Note – if you can find a complete list on Apple’s website, please add a comment with its url.
It is somewhere between ironic and arrogant that a company which prides itself on the user-friendliness of its software fails to observe industry standard practices for documenting its new software.
12 thoughts on “The Arrogance of Apple”
How about looking here:
near the bottom you’ll find a link that says:
“Browse all Features”
Your basic problem seems to be that you have a poor internet connection . . . then WHAT are you doing with an iPhone?
Geez, easy to find on the Apple website. Spend a few minutes looking why don’t ya!
Click on browse all features.
I do not mean to be snarky but for a guy who is smart enough to publish a blog you would think you could spend 2 minutes and find this yourself.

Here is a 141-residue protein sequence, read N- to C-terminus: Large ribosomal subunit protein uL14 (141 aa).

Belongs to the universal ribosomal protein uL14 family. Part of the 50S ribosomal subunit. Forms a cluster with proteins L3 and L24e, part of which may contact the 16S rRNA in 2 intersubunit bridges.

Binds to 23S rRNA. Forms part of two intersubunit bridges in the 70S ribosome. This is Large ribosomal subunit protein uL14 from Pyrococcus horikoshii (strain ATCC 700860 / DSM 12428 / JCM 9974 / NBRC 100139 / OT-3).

You both misunderstand my point, and instead offer up variously the 244 page manual I’ve already written about and a guide to the iPhone 4.
I want to see a list of the 100 new features in the iOS 4 software (not the features of the new iPhone 4), and on a single page rather amorphously sprinkled over many pages and possibly nowhere being present in a single complete list.
Sorry, but again a quick internet search would reveal tada….
Remember most of these new features are really enhancements. A bit of hyperbole on Apple’s part. But again all tech companies are guilty of hyperbole about their products to make us want to buy them.
Thanks for a second comment, Gerry. But…..
1. My challenge is to find the list of 100 software enhancements in iOS 4 on Apple’s website.
2. Your url is to a third party website and is a list of iPhone 4 enhancements. It is not a list of iOS enhancements and it is not on the Apple site.